So did the spanking work? As the Magic 8 Ball would say, “All signs point to ‘Yes’.” Am I still tormented by the incident? Affirmative. But what torments me more? The idea that I had to resort to something I initially did not want to do — perhaps admitting defeat — or the actual physicality/ perceived violence of a hit? Maybe a bit of both.

Humiliation (not unlike guilt or shame), in moderation, may be healthy. Pain (carefully administered), parceled in moderation, may be proactive.

Let me have it.
______________________________
c. 2008, Cheryl Lage
Cross-posted from our family blog, Twinfatuation

Magic Words

If I were a teacher at Hogwarts, I’m sure I could get my kids to behave by a wave of a wand and a few choice words. Being mortal, however, I have to rely on carefully chosen words alone.

I’m a firm believer in not negotiating when something absolutely must be done.  There are times when the parent should assert themselves and be the parent. One technique that’s tried and true is counting to three to get the kids moving. There’s a great book that talks about using this method called “1-2-3 Magic.” What the author makes clear is that you cannot dither – no counting “1, 2, 2 1/2, 2 3/4. . .”  The child knows he has a good long time until you get to 3 because you’re giving him that out.  He’ll ignore you almost indefinitely.  You must firmly and steadily count to 3.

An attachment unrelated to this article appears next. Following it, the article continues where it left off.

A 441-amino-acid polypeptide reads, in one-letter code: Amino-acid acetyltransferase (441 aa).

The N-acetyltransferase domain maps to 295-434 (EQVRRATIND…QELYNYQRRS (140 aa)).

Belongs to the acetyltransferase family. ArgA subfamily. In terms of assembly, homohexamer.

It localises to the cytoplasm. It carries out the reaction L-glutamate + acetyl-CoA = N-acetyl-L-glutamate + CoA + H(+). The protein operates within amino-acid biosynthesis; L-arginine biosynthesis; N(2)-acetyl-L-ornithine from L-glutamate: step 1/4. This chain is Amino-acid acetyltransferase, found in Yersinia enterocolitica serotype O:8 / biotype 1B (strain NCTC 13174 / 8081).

But the author also describes a twist on the technique that works fabulously for me.  Count backwards instead.  In my house, all I have to say is “3. . .2″ and the kids jump to do whatever I’ve asked them to do.  It’s like a bomb about to go off.

The irony?  They don’t have any idea what might happen when I get to 1, and I’ve never thought of what I might do.  Just counting backwards is ominous enough.  In fact, I usually just say “3″ and off they go.

The other magic word that I use very sparingly is “FREEZE!”  The kids know this is the word of imminent danger.  Moms say “stop” and “please don’t” enough that kids easily tune them out.  Freeze is the word to use when a child is about to chase a ball into the street in front of a moving car.   I use it so rarely that the kids know it’s important enough to really stop what they’re doing.

These magic words work for me.  I’d love to hear what works at your house.

You can meet my (usually) well-behaved children at Lit and Laundry.